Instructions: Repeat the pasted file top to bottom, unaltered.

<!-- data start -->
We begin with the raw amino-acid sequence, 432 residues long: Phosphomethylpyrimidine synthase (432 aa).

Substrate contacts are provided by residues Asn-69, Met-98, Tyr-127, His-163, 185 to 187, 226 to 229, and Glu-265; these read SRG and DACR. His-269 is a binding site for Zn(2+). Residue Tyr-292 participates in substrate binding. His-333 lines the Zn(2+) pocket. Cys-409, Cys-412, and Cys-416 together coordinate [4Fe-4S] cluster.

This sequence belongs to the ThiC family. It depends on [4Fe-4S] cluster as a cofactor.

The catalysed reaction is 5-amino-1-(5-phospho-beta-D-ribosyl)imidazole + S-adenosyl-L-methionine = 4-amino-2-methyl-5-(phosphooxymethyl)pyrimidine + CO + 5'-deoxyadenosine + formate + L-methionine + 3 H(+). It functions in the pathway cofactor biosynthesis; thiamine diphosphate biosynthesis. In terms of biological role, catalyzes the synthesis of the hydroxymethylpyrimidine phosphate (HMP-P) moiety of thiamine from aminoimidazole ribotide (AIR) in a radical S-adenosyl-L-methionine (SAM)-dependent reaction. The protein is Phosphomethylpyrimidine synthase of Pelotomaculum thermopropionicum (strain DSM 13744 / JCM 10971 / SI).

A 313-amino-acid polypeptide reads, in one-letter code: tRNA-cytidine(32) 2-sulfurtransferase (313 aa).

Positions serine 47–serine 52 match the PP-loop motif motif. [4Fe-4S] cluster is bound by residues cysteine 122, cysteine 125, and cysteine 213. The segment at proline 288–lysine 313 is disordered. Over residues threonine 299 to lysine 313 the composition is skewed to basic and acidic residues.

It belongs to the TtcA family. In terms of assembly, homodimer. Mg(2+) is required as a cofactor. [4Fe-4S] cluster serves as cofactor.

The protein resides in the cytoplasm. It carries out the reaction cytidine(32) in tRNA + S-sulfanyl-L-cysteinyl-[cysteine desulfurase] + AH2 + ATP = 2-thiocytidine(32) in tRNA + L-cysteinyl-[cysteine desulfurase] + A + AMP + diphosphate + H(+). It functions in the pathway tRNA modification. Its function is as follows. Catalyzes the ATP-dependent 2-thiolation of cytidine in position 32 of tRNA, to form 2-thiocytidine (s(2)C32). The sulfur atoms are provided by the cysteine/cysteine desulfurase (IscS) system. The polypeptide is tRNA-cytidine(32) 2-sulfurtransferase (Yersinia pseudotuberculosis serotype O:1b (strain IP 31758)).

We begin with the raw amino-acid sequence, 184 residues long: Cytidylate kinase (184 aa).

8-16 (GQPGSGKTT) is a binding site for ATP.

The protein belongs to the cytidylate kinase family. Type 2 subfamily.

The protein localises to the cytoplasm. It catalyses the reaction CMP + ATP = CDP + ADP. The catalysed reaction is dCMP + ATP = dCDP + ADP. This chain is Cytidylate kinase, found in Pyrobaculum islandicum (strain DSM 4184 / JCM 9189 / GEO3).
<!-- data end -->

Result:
We begin with the raw amino-acid sequence, 432 residues long: Phosphomethylpyrimidine synthase (432 aa).

Substrate contacts are provided by residues Asn-69, Met-98, Tyr-127, His-163, 185 to 187, 226 to 229, and Glu-265; these read SRG and DACR. His-269 is a binding site for Zn(2+). Residue Tyr-292 participates in substrate binding. His-333 lines the Zn(2+) pocket. Cys-409, Cys-412, and Cys-416 together coordinate [4Fe-4S] cluster.

This sequence belongs to the ThiC family. It depends on [4Fe-4S] cluster as a cofactor.

The catalysed reaction is 5-amino-1-(5-phospho-beta-D-ribosyl)imidazole + S-adenosyl-L-methionine = 4-amino-2-methyl-5-(phosphooxymethyl)pyrimidine + CO + 5'-deoxyadenosine + formate + L-methionine + 3 H(+). It functions in the pathway cofactor biosynthesis; thiamine diphosphate biosynthesis. In terms of biological role, catalyzes the synthesis of the hydroxymethylpyrimidine phosphate (HMP-P) moiety of thiamine from aminoimidazole ribotide (AIR) in a radical S-adenosyl-L-methionine (SAM)-dependent reaction. The protein is Phosphomethylpyrimidine synthase of Pelotomaculum thermopropionicum (strain DSM 13744 / JCM 10971 / SI).

A 313-amino-acid polypeptide reads, in one-letter code: tRNA-cytidine(32) 2-sulfurtransferase (313 aa).

Positions serine 47–serine 52 match the PP-loop motif motif. [4Fe-4S] cluster is bound by residues cysteine 122, cysteine 125, and cysteine 213. The segment at proline 288–lysine 313 is disordered. Over residues threonine 299 to lysine 313 the composition is skewed to basic and acidic residues.

It belongs to the TtcA family. In terms of assembly, homodimer. Mg(2+) is required as a cofactor. [4Fe-4S] cluster serves as cofactor.

The protein resides in the cytoplasm. It carries out the reaction cytidine(32) in tRNA + S-sulfanyl-L-cysteinyl-[cysteine desulfurase] + AH2 + ATP = 2-thiocytidine(32) in tRNA + L-cysteinyl-[cysteine desulfurase] + A + AMP + diphosphate + H(+). It functions in the pathway tRNA modification. Its function is as follows. Catalyzes the ATP-dependent 2-thiolation of cytidine in position 32 of tRNA, to form 2-thiocytidine (s(2)C32). The sulfur atoms are provided by the cysteine/cysteine desulfurase (IscS) system. The polypeptide is tRNA-cytidine(32) 2-sulfurtransferase (Yersinia pseudotuberculosis serotype O:1b (strain IP 31758)).

We begin with the raw amino-acid sequence, 184 residues long: Cytidylate kinase (184 aa).

8-16 (GQPGSGKTT) is a binding site for ATP.

The protein belongs to the cytidylate kinase family. Type 2 subfamily.

The protein localises to the cytoplasm. It catalyses the reaction CMP + ATP = CDP + ADP. The catalysed reaction is dCMP + ATP = dCDP + ADP. This chain is Cytidylate kinase, found in Pyrobaculum islandicum (strain DSM 4184 / JCM 9189 / GEO3).